What are they on about?

1st December 2000 at 00:00
David Newnham advises staying cool on global warming

You know what they say? They say that a change is as good as a rest. And you know what I say? I say you can have too much of a good thing.

I am talking, of course, about the weather. More particularly, I am talking about climate change. Most particularly of all, I am talking about the way that climate change keeps changing. I just can't keep up.

A few years ago, only conspiracy theorists and rainbow warriors talked of greenhouse gases defrosting the poles and filling our oceans with nice cold, ice cold water. Most scientists agreed that global warming was a measurable phenomenon. But climate change? You'd find it in The X-Files, next to Invasion by Giant Asparagus.

Of course we, the General Public, craving variety and scenting a cover-up, readily attributed every Whitsun blizzard to global warming. Hottest May since records began? Wettest June since Noah's Flood? It's climate change, we tutted. The end is nigh.

But apparently not. For each and every news story about freak weather would ed with an official denial. Nothing was happening that could not be explained by the usual climatic fluctuations. Now just calm down and keep eating the burgers.

Then, like an October sky, the mood darkened. One morning, we woke up to find that climate change was official. And it was deadly serious.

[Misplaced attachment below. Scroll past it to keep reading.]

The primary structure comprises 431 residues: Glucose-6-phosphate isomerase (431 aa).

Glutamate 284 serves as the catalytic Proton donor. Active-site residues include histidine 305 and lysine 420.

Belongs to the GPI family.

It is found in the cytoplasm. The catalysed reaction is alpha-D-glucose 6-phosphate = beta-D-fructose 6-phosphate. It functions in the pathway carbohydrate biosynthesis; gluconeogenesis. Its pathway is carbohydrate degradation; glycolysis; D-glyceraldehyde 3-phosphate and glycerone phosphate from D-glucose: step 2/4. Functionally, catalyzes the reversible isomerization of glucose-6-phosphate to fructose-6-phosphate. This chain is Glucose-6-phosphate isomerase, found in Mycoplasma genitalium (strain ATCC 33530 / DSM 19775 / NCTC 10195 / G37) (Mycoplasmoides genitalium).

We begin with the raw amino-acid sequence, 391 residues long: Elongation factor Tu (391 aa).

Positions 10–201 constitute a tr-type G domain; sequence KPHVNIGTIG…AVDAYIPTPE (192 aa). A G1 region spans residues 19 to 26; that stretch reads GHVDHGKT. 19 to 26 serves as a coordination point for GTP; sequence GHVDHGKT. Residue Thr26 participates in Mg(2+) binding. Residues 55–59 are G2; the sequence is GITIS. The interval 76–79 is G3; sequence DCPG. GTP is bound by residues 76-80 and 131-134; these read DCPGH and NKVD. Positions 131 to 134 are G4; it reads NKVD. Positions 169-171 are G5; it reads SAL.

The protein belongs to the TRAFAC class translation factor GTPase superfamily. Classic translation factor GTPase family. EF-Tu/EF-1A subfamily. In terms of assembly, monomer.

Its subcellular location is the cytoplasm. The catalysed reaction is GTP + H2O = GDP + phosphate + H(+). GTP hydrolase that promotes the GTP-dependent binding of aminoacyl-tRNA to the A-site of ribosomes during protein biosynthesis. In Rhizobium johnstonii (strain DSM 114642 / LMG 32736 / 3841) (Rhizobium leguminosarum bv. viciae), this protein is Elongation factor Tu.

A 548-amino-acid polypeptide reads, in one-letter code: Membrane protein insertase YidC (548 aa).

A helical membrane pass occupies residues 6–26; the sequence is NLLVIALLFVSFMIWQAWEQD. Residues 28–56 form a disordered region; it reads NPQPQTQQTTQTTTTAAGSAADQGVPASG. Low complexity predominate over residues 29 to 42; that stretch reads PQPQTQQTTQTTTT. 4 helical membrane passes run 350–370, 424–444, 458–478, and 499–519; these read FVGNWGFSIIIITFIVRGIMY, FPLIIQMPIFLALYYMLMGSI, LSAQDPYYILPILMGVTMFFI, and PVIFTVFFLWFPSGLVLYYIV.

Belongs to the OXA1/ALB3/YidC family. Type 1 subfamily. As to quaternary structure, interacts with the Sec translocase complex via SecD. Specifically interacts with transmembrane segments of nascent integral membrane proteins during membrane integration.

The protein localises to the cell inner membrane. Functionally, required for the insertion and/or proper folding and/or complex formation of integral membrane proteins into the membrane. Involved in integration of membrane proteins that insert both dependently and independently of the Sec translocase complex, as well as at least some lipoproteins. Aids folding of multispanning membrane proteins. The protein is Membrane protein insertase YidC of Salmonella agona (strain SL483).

How could we be sure? Forget Kyoto. The real barometer of this new acceptance was Gardener's World. Week after week, shirt-sleeved horticulturalists explained smugly how they were readying themselves for imminent desertification, and we would be well advised to do likewise.

Buy rock plants, they said, because water would soon be a thing of the past. Any day now, reservoirs would dry up and Essex would vanish beneath a blanket of wind-blown sand.

And then it started raining. By autumn, it was raining so hard that even Yorkshire Water had stopped moaning about drought. And the outlook was more of the same.

Climate change had changed - from hot and dry to wet and windy. And come the first sign of fog, I've no doubt it will change again.


Subscribe to get access to the content on this page.

If you are already a Tes/ Tes Scotland subscriber please log in with your username or email address to get full access to our back issues, CPD library and membership plus page.

Not a subscriber? Find out more about our subscription offers.
Subscribe now
Existing subscriber?
Enter subscription number

Comments

The guide by your side – ensuring you are always up to date with the latest in education.

Get Tes magazine online and delivered to your door. Stay up to date with the latest research, teacher innovation and insight, plus classroom tips and techniques with a Tes magazine subscription.
With a Tes magazine subscription you get exclusive access to our CPD library. Including our New Teachers’ special for NQTS, Ed Tech, How to Get a Job, Trip Planner, Ed Biz Special and all Tes back issues.

Subscribe now